8. Thanks Sandman. however in the part refering to armour; it utter nonsense. Agincourt and many other battles with the French were against heavily armoured Chivalric knights who were destroyed by English archers in fact we eliminated 70% of the french nobility in one battle (I'm sure it was Agincourt under Henry V)

    edit: it was Edward the III and the battle of Crecy (not what I previously said)
  9. Cos that was not the way they did it! There was a pride in how much pounding a regiment could take from cannon and rifle. The Scots regiments had a reputation for charging in but this resulted in greater casualties as the cohesion broke up and the defenders only had to deal with small groups. Accounts of where cavalry got in amongst foot soldiers show that "nothing but a sword" caused a heck of a lot of damage and, again, broke the attackers up into penny packets.
    If interested in Sharpe, get one or other of the original books and not a reprint of a TV show. Cornwall includes real tactics and explains why. Have a look if you can find it about the French drummers who set the pace for the walk into action. PARA in NI early on used to tap shields with baton and chant "We're coming to take you away (tap tap)" as they walked to contact. Great psychological effect but deemed politically incorrect.
  10. Not neccesarily by penetrating their armour though. Their is much debate regarding Agincourt and Crecy. It may just have been the horses that were killed by our longbowmen, the heavily encumbered knights were then mobbed and slaughtered by our bowmen using falchions, axes etc.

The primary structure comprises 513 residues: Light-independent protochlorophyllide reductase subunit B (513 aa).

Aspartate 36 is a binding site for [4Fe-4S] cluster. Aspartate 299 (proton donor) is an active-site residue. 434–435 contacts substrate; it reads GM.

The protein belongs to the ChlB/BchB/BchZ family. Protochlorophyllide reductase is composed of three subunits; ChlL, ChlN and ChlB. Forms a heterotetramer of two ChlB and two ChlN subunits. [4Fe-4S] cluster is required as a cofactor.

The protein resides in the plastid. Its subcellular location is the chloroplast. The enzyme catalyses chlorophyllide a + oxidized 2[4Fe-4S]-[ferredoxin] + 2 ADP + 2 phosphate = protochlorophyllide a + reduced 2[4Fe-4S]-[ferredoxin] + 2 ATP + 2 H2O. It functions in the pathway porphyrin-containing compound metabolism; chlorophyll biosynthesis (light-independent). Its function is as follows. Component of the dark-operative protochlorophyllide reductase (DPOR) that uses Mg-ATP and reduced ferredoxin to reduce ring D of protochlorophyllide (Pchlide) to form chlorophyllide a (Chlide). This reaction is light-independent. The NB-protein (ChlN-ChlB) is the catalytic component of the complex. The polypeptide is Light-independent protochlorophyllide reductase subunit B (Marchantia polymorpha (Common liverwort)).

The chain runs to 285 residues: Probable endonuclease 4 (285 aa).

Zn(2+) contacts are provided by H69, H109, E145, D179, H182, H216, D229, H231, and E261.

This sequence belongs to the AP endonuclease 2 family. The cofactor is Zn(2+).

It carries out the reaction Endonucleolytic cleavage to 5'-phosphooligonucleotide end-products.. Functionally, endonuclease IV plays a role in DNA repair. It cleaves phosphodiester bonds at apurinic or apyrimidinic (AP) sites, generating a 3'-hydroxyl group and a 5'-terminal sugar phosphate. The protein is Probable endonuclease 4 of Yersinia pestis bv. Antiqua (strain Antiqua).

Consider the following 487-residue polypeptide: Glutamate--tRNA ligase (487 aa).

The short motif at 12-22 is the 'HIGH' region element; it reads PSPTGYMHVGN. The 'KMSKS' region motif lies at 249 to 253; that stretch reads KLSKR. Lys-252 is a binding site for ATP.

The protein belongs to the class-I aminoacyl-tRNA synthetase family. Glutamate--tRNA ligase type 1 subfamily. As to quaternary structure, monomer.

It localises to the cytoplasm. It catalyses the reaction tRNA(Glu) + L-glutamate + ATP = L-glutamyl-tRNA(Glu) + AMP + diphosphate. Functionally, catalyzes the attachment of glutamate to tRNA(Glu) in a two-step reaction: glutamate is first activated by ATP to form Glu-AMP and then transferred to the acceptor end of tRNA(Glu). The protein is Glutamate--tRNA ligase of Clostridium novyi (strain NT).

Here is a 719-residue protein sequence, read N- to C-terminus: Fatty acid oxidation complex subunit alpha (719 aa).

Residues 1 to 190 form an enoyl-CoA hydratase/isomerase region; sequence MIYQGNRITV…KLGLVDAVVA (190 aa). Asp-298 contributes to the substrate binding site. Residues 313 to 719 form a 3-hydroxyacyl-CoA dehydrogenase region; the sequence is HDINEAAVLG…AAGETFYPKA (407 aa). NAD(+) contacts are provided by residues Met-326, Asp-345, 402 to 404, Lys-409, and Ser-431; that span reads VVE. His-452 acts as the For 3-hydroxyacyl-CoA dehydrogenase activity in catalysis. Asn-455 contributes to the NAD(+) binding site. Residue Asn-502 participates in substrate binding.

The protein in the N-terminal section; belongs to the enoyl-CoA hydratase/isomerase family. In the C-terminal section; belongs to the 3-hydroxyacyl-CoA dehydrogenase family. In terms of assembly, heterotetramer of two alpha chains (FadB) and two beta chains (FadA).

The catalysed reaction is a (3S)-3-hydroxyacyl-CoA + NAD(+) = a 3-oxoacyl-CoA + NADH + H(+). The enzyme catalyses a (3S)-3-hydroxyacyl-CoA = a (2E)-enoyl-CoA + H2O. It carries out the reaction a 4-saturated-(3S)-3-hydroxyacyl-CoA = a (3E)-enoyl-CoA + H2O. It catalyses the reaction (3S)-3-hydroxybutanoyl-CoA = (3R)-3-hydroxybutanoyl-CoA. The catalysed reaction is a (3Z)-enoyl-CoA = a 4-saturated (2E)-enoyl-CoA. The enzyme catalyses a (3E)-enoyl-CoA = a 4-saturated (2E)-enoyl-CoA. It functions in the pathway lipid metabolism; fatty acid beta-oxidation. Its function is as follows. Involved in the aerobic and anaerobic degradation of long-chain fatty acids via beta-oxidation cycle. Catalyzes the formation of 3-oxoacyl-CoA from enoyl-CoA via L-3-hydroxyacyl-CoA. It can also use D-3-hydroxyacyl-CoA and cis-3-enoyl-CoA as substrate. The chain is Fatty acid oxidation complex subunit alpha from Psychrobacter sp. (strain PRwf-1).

11. Schaden

    Schaden LE Book Reviewer

    Those knights were eliminated after falling down in a very muddy field and dispatched either with a dagger through the visor (bit nasty) or after they surrendered as there weren't enough guards and the dastardly French were trying to make off with the supply wagons.

  12. I didn't mean that as a negative. I'm saying that the simplest forms of warfare and the simpler instruments were often far more effective in killing the enemy and not the clunky slow and unreliable musket which after your first few volleys was little more than a club (relating to my original question).
  13. a fair point. But it got the job done. So by what you are saying if the Frenchies had not been so lazy and had instead walked towards us at Crecy then they would have stood a better chance.
    But why would the Frogs possibly think that their horses would be turned into pin cushions. Another reason for English triumph. French stupidity and lazyness.
  14. With bayonet fixed it was a pike. In a sense, the musket armed infantry were pikemen with pikes that could shoot!